Naturally, I cannot be unbiased when relating the difficult and often hurtful account of Dad's breakup with his brother Robert. 

A simple way to put it is that there came a point - after the Marco permit denial - when the brothers saw things from different perspectives. They were at different points in their lives. Robert was ready to retire and Dad was not. Dad had a son who was dedicated to the business. Robert did not. Dad and I were willing to fight and risk what we had on the future of Deltona and Robert and Robert Jr. were not. In any event the differences resulted  - after months of dispute - in an agreement to divide the their jointly owned assets. The final agreement was signed on February 1st, 1977.

Once the separation agreement was signed Robert resigned from Deltona. 

After nearly forty years, the Mackle Brothers partnership was over.






The Mackle Company would go on under Dad's sole ownership.

Dad was nearing his sixtieth birthday when breakup with Robert began. He had had at least one heart problem. The permit denial and the breakup were devastating. A lesser man would have been broken.

Dad was not a lesser man.

He dealt decisively with the public announcement and legal responses to the Corps decision. The pursuit of a measure of justice through legal actions was his main focus for the next few years. 

Late in 1976 he made another important contribution to Deltona's rebound.

By this time Dad had several significant positions with two other companies and one beloved university.

In the past ten years he had been named a Trustee of the University of Notre Dame,  to the Board of  W.R. Grace & Co and the Board of  Mutual of Omaha.

The W.R. Grace and Mutual directorships came about as a result of contacts he had made on the Notre Dame Board of Trustees.

All three boards were made up of some of the most influential men and women in the nation. Dad was very well liked and respected and as a result he was able to bring several important opportunities to Deltona's table. 

One that made a real impact was a joint venture - signed in late 1976 - with Clint Murchison to complete the development of Tierra Verde.

Another which held our attention for about a year but never came to fruition was a potential joint venture to acquire and develop land in Arizona.

He had a way - even in times of adversity - to keep his - and our - creative juice flowing.

June 15, 1976
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Luxury Hotel Rendering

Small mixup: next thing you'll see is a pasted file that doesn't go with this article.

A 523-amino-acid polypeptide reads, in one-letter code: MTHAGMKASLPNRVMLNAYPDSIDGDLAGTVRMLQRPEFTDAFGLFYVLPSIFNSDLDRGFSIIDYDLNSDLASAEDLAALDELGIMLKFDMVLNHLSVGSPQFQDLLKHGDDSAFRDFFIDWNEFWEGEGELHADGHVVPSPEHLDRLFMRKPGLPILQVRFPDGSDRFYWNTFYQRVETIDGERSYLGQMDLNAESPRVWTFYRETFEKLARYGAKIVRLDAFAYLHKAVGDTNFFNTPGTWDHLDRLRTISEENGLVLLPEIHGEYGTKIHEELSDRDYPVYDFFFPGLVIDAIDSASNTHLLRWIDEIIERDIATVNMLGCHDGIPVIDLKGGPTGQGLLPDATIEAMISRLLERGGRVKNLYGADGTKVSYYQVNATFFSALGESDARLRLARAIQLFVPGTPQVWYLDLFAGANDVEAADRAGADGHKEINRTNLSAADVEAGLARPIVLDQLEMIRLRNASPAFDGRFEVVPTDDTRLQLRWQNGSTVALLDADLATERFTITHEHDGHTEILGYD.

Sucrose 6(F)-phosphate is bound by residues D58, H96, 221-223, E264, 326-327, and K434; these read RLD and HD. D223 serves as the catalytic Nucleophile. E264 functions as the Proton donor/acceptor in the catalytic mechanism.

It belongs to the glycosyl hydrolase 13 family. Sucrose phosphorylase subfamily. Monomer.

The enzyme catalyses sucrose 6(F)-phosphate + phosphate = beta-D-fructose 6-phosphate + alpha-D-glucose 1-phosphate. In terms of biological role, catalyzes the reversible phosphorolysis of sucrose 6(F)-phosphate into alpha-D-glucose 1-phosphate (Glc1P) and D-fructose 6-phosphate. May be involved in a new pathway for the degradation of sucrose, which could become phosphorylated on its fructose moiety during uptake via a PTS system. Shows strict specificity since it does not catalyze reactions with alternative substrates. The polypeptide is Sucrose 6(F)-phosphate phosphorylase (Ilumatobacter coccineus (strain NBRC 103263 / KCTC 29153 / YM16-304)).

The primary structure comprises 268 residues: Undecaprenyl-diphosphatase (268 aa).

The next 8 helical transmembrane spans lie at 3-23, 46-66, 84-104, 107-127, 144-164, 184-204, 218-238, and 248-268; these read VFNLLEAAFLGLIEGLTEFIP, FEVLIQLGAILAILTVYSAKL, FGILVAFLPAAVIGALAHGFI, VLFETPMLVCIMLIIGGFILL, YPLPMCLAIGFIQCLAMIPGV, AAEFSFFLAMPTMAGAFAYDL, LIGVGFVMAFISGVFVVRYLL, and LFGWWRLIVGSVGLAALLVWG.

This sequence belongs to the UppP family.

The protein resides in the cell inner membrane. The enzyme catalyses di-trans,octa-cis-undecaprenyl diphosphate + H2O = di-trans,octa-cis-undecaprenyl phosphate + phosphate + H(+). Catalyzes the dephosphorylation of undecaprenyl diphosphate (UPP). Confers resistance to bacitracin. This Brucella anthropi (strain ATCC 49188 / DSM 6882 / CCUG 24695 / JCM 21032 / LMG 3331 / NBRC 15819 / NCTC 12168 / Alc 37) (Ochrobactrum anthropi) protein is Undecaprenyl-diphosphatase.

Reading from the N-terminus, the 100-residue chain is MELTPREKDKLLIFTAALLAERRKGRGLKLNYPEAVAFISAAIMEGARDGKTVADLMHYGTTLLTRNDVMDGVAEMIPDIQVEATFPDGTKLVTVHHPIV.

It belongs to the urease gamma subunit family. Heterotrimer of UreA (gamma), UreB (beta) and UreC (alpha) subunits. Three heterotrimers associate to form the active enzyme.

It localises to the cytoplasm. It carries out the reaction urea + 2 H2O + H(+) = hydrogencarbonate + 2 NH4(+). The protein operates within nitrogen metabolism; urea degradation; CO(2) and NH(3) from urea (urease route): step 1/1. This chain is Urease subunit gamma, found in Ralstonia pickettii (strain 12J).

I especially remember is Dadís announcement in June just two months after the denial of two new hotels on Marco - in spite of the fact that we were near bankruptcy! 

At the time I thought he was crazy but, in hind site, it was a bold move which reflected his life-long optimism and did bring a ray of hope to employees and stockholders.

The two hotels would include one geared to families on a budget and the other - which we actually did preliminary plans on - would be a luxurious five-star hotel catering to the super rich - a hotel a substantial cut above the incredible Marco Beach Hotel!

Of course we were soon forced to sell the Marco Beach Hotel. New ones were just not in the cards.

After the closing on the sale of the Key Biscayne Hotel in February 1978 Dad began to turn his attention to investing the proceeds. The Mackle Company was staffed up. In 1980 Bill Quarles was recruited from Price Waterhouse to lead the effort. Richard Ladd, also from Price Waterhouse, soon joined up. Before long several new operations were  acquired. Other cash was invested in stocks and mutual funds. 

About the same time Dad built a second home on the golf course at Marco and bought a summer home in Spring Lake New Jersey. At Marco - around 1980 - he and mom built a new home on the golf course and a year or two later closed on a Summit House Condominium. Marco - in spite of all the difficulties it had caused - was still his favorite get-away. 

He began to spend more time on his horses as well.

In 1979 Bill O'Dowd resigned and although he would stay on as a Director for several years - and would remain a life-long friend - he would no longer be the daily business ally that he had been since the early 1950s. Only Dad and Neil Bahr remained from the group that started Deltona seventeen years before.

In the second quarter of 1979 the Marco Beach Hotel was sold to Marriott.

In 1979 I was named President of Deltona.

Dad's focus was less and less on Deltona and more and more on The Mackle Company.

But from that new focus came the Dad's last major business achievement - Avanti Products.